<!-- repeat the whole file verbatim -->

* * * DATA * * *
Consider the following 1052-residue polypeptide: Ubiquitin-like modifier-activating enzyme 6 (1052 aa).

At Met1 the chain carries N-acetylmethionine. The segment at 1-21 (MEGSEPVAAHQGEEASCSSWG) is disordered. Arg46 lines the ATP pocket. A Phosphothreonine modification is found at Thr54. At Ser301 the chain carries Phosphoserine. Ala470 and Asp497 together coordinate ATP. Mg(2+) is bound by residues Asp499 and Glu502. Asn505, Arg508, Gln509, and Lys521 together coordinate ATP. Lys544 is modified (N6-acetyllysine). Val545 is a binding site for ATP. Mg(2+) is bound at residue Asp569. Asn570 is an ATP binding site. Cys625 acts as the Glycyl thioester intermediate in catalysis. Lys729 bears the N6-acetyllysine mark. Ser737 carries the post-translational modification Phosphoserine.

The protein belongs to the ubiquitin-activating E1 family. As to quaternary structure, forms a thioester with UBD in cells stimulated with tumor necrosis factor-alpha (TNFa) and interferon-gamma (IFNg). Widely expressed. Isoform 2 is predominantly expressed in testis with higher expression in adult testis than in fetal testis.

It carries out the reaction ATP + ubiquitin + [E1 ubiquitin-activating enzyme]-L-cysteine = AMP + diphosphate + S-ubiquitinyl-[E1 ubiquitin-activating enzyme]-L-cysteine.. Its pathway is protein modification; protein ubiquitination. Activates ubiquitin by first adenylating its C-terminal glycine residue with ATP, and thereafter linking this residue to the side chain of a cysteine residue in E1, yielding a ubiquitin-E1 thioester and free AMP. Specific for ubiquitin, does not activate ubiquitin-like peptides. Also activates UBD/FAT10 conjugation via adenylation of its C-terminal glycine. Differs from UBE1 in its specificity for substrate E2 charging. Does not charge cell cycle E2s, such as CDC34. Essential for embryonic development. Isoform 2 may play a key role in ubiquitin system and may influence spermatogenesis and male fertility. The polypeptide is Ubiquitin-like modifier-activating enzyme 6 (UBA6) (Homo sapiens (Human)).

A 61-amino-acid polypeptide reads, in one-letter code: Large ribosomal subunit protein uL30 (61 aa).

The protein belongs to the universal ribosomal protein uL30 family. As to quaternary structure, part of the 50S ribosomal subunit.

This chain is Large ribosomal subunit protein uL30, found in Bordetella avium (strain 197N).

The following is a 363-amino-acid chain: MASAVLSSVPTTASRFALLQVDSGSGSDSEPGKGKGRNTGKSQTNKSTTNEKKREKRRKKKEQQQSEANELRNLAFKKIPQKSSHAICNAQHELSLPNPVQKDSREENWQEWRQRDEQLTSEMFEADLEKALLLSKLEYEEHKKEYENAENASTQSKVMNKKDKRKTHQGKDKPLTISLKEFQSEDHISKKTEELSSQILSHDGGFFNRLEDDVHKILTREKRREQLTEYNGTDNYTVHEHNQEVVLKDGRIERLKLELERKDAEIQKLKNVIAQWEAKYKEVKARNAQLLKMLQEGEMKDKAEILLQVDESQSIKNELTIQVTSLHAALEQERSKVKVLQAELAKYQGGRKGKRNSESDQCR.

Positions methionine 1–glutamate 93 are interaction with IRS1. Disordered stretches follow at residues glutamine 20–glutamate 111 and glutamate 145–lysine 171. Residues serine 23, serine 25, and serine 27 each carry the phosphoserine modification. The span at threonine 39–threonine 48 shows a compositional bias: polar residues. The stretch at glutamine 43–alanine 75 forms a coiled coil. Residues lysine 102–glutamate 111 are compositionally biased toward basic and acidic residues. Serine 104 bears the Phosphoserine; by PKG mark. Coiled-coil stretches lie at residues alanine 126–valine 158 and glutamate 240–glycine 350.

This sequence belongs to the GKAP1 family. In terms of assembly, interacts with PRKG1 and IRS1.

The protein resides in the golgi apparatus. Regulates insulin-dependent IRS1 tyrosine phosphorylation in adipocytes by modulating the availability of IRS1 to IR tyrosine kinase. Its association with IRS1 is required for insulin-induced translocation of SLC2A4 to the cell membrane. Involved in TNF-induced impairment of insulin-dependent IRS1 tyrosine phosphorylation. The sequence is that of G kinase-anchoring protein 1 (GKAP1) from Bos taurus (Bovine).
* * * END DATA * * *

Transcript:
Consider the following 1052-residue polypeptide: Ubiquitin-like modifier-activating enzyme 6 (1052 aa).

At Met1 the chain carries N-acetylmethionine. The segment at 1-21 (MEGSEPVAAHQGEEASCSSWG) is disordered. Arg46 lines the ATP pocket. A Phosphothreonine modification is found at Thr54. At Ser301 the chain carries Phosphoserine. Ala470 and Asp497 together coordinate ATP. Mg(2+) is bound by residues Asp499 and Glu502. Asn505, Arg508, Gln509, and Lys521 together coordinate ATP. Lys544 is modified (N6-acetyllysine). Val545 is a binding site for ATP. Mg(2+) is bound at residue Asp569. Asn570 is an ATP binding site. Cys625 acts as the Glycyl thioester intermediate in catalysis. Lys729 bears the N6-acetyllysine mark. Ser737 carries the post-translational modification Phosphoserine.

The protein belongs to the ubiquitin-activating E1 family. As to quaternary structure, forms a thioester with UBD in cells stimulated with tumor necrosis factor-alpha (TNFa) and interferon-gamma (IFNg). Widely expressed. Isoform 2 is predominantly expressed in testis with higher expression in adult testis than in fetal testis.

It carries out the reaction ATP + ubiquitin + [E1 ubiquitin-activating enzyme]-L-cysteine = AMP + diphosphate + S-ubiquitinyl-[E1 ubiquitin-activating enzyme]-L-cysteine.. Its pathway is protein modification; protein ubiquitination. Activates ubiquitin by first adenylating its C-terminal glycine residue with ATP, and thereafter linking this residue to the side chain of a cysteine residue in E1, yielding a ubiquitin-E1 thioester and free AMP. Specific for ubiquitin, does not activate ubiquitin-like peptides. Also activates UBD/FAT10 conjugation via adenylation of its C-terminal glycine. Differs from UBE1 in its specificity for substrate E2 charging. Does not charge cell cycle E2s, such as CDC34. Essential for embryonic development. Isoform 2 may play a key role in ubiquitin system and may influence spermatogenesis and male fertility. The polypeptide is Ubiquitin-like modifier-activating enzyme 6 (UBA6) (Homo sapiens (Human)).

A 61-amino-acid polypeptide reads, in one-letter code: Large ribosomal subunit protein uL30 (61 aa).

The protein belongs to the universal ribosomal protein uL30 family. As to quaternary structure, part of the 50S ribosomal subunit.

This chain is Large ribosomal subunit protein uL30, found in Bordetella avium (strain 197N).

The following is a 363-amino-acid chain: MASAVLSSVPTTASRFALLQVDSGSGSDSEPGKGKGRNTGKSQTNKSTTNEKKREKRRKKKEQQQSEANELRNLAFKKIPQKSSHAICNAQHELSLPNPVQKDSREENWQEWRQRDEQLTSEMFEADLEKALLLSKLEYEEHKKEYENAENASTQSKVMNKKDKRKTHQGKDKPLTISLKEFQSEDHISKKTEELSSQILSHDGGFFNRLEDDVHKILTREKRREQLTEYNGTDNYTVHEHNQEVVLKDGRIERLKLELERKDAEIQKLKNVIAQWEAKYKEVKARNAQLLKMLQEGEMKDKAEILLQVDESQSIKNELTIQVTSLHAALEQERSKVKVLQAELAKYQGGRKGKRNSESDQCR.

Positions methionine 1–glutamate 93 are interaction with IRS1. Disordered stretches follow at residues glutamine 20–glutamate 111 and glutamate 145–lysine 171. Residues serine 23, serine 25, and serine 27 each carry the phosphoserine modification. The span at threonine 39–threonine 48 shows a compositional bias: polar residues. The stretch at glutamine 43–alanine 75 forms a coiled coil. Residues lysine 102–glutamate 111 are compositionally biased toward basic and acidic residues. Serine 104 bears the Phosphoserine; by PKG mark. Coiled-coil stretches lie at residues alanine 126–valine 158 and glutamate 240–glycine 350.

This sequence belongs to the GKAP1 family. In terms of assembly, interacts with PRKG1 and IRS1.

The protein resides in the golgi apparatus. Regulates insulin-dependent IRS1 tyrosine phosphorylation in adipocytes by modulating the availability of IRS1 to IR tyrosine kinase. Its association with IRS1 is required for insulin-induced translocation of SLC2A4 to the cell membrane. Involved in TNF-induced impairment of insulin-dependent IRS1 tyrosine phosphorylation. The sequence is that of G kinase-anchoring protein 1 (GKAP1) from Bos taurus (Bovine).